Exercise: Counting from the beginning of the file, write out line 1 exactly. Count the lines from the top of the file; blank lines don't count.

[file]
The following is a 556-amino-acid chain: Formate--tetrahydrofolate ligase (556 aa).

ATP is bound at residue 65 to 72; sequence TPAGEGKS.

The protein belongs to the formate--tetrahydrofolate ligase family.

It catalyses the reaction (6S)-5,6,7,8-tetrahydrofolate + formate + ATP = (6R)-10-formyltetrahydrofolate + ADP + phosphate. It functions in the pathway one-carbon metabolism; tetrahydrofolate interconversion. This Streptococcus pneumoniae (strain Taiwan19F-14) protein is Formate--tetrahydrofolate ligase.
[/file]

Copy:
The following is a 556-amino-acid chain: Formate--tetrahydrofolate ligase (556 aa).